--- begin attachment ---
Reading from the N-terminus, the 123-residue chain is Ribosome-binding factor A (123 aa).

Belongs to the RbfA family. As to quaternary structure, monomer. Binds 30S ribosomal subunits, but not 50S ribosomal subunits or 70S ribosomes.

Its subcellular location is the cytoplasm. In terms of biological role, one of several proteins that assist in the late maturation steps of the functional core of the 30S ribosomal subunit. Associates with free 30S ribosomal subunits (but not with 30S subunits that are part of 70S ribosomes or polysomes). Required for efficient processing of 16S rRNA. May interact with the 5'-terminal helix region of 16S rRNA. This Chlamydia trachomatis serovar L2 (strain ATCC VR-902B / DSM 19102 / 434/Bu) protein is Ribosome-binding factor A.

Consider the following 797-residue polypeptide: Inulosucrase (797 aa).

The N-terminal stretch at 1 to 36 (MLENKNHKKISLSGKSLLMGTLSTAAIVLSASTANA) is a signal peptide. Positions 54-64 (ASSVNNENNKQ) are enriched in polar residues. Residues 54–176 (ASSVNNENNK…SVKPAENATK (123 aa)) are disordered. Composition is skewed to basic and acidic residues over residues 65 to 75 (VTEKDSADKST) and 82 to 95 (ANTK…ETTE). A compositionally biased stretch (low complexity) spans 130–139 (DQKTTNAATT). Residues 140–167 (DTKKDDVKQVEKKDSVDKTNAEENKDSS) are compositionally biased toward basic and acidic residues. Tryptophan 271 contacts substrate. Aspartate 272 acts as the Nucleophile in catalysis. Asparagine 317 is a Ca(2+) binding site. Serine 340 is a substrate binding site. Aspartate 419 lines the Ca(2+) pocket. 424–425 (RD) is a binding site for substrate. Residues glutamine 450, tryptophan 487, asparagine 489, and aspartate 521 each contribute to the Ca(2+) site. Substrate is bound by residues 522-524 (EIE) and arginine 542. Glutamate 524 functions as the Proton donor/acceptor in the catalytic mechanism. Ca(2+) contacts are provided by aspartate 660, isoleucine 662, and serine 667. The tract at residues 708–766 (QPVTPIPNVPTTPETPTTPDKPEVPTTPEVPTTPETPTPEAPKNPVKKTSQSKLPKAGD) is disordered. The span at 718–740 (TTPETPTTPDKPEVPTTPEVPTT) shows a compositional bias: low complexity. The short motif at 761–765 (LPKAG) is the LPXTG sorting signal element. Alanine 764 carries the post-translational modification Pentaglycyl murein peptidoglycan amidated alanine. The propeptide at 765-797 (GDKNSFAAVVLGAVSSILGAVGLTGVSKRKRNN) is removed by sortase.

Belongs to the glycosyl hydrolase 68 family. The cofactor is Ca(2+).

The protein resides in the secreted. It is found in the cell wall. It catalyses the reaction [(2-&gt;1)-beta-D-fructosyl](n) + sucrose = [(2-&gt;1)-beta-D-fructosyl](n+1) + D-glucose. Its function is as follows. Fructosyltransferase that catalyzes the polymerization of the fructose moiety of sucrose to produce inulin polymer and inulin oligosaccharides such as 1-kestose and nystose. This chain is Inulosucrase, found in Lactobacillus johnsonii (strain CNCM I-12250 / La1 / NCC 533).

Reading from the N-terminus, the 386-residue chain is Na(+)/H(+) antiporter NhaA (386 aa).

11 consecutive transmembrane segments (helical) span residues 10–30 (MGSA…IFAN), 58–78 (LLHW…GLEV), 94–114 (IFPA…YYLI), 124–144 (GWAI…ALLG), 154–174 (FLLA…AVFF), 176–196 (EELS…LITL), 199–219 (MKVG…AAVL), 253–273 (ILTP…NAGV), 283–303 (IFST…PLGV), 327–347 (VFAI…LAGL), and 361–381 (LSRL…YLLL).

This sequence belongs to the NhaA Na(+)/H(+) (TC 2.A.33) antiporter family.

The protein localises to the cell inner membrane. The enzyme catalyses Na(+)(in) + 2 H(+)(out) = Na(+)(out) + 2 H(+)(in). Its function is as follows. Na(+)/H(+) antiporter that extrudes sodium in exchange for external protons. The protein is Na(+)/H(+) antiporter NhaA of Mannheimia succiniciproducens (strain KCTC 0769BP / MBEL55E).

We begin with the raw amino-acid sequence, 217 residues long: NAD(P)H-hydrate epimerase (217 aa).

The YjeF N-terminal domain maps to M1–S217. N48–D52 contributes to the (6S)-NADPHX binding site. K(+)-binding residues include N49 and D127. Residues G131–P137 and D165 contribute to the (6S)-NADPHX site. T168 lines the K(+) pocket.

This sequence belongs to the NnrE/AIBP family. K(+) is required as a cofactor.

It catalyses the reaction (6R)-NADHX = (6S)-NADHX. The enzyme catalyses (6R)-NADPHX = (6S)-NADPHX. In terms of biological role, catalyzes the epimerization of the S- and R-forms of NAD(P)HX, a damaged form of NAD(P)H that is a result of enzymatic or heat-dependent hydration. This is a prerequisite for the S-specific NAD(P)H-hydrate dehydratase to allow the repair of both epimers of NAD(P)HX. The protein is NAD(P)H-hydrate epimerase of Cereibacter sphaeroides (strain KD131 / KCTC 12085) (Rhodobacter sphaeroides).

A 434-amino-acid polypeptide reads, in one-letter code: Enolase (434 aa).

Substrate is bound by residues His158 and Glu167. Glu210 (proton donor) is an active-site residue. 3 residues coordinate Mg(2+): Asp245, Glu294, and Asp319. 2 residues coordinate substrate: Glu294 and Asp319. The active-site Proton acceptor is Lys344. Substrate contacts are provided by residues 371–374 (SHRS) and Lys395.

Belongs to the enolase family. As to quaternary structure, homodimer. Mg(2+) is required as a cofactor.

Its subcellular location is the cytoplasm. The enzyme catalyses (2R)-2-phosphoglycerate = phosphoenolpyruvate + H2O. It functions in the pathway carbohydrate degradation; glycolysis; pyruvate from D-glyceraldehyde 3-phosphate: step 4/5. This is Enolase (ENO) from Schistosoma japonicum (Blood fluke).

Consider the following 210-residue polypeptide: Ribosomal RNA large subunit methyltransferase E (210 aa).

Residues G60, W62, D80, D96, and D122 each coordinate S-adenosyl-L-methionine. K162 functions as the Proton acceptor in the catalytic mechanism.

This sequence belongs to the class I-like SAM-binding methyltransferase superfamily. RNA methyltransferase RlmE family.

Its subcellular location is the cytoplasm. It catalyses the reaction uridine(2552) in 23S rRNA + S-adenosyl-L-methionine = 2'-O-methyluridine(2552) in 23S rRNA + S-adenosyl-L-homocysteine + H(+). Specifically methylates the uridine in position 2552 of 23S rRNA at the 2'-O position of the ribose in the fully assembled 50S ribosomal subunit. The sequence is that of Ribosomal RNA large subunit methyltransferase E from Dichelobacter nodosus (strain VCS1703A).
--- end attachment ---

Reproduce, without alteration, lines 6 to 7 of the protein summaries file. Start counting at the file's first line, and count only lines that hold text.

Belongs to the glycosyl hydrolase 68 family. The cofactor is Ca(2+).

The protein resides in the secreted. It is found in the cell wall. It catalyses the reaction [(2-&gt;1)-beta-D-fructosyl](n) + sucrose = [(2-&gt;1)-beta-D-fructosyl](n+1) + D-glucose. Its function is as follows. Fructosyltransferase that catalyzes the polymerization of the fructose moiety of sucrose to produce inulin polymer and inulin oligosaccharides such as 1-kestose and nystose. This chain is Inulosucrase, found in Lactobacillus johnsonii (strain CNCM I-12250 / La1 / NCC 533).